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Looks like The Irishman (2019) is one of the most expensive films of Scorsese's career.

Wikipedia quote:

The Irishman ....is scheduled to receive a limited theatrical release on November 1, 2019, followed by digital streaming on November 27, 2019 by Netflix.

Why are they releasing "The Irishman" on Netflix within a month of theatrical release?

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    Normally a Netflix movie won’t have a theatrical release at all. So four weeks is quite long if you compare it to zero. I think they did a small theatrical release for two reasons: 1. To compete in award shows, one of the rules is that the movie has to run in theatres. 2. To attract big name filmmakers like Scorsese. – Roy Oct 5 at 6:11
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Netflix wanted the original "wide release" to be shorter than most movie theater chains wanted and often adhere too and so the original deal fell through with this being the result.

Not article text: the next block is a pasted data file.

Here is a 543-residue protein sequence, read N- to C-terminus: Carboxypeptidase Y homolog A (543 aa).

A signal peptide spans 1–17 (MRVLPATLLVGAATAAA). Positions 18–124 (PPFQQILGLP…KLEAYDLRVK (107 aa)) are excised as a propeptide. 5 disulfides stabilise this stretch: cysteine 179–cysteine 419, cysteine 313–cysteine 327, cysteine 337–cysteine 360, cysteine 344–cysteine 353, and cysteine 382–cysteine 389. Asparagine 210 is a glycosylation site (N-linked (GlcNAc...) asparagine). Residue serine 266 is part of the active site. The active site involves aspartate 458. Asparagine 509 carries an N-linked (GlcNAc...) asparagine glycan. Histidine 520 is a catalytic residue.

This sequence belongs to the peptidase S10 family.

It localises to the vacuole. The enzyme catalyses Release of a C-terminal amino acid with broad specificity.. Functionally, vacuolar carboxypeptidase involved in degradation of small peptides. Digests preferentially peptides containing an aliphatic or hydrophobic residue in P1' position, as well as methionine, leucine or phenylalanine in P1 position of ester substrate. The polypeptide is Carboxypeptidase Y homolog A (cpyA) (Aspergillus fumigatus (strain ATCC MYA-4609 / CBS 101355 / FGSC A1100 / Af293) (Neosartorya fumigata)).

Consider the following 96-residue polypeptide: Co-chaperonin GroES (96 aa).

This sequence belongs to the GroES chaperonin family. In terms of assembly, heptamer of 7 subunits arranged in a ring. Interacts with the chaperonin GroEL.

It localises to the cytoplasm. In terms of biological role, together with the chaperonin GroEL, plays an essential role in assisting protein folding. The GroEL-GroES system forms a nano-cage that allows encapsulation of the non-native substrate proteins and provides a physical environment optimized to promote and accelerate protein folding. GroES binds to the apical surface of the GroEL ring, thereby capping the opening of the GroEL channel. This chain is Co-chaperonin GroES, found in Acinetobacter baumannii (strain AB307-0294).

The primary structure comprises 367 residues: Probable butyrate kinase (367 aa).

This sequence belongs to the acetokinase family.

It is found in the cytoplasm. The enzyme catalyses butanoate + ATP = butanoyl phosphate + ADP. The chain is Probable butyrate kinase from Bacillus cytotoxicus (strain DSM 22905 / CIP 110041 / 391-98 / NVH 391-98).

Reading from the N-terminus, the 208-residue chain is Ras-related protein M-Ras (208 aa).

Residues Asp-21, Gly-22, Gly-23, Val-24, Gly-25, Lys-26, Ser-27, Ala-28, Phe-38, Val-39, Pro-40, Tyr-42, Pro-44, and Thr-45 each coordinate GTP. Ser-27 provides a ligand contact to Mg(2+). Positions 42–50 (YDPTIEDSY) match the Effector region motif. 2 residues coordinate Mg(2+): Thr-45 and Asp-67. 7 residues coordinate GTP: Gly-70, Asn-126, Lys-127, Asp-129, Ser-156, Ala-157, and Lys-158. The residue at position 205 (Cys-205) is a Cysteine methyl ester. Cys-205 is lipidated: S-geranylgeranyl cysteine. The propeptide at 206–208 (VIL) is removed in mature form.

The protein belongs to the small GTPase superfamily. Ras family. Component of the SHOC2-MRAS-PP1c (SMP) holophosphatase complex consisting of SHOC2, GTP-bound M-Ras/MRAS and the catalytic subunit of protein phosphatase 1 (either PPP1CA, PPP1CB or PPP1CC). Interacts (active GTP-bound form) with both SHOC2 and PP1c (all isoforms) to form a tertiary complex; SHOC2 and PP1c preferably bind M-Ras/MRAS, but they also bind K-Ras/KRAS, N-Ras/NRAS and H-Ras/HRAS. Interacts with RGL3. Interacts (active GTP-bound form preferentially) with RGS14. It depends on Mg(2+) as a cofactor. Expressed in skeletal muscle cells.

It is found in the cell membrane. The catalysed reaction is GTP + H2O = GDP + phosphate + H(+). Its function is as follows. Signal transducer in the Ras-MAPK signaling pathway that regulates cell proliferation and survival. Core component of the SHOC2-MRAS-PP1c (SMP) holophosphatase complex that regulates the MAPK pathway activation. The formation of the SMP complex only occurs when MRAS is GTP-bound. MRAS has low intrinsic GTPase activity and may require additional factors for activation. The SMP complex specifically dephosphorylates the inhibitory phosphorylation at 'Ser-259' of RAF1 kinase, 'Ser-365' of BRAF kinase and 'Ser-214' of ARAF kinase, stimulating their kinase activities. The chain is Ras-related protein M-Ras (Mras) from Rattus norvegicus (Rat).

LOS ANGELES — After months of negotiations, Netflix couldn’t clinch the big-screen deal it wanted.

The streaming giant, which has roots in Silicon Valley, has tried to appease its top-shelf directors as it expands further into the movie business. But when it came to a wide theatrical release for “The Irishman,” the $159 million gangster epic from the director Martin Scorsese, Netflix fell short.

Netflix announced its fall releases on Tuesday with “The Irishman” set to debut in select theaters in New York and Los Angeles on Nov. 1 and then opening in theaters in cities across the country and internationally later that month. It will be available on Netflix on Nov. 27, the announcement said.

The main issue is theatrical exclusivity and when the film would be available on Netflix. The major chains wanted “The Irishman” to be seen only in theaters for a longer period than Netflix was willing to accept.

With three and a half weeks of theatrical exclusivity, the rollout of the Scorsese film is similar to the modest theatrical run for “Roma,” Netflix’s 2018 film from the director Alfonso Cuarón, which won three Oscars.

As the final paragraph states however, the New York Time Article points out a comparison with Roma's release, in which it still won three Oscars, meaning one can argue this is still viable for Netflix and Scorsese & Company.

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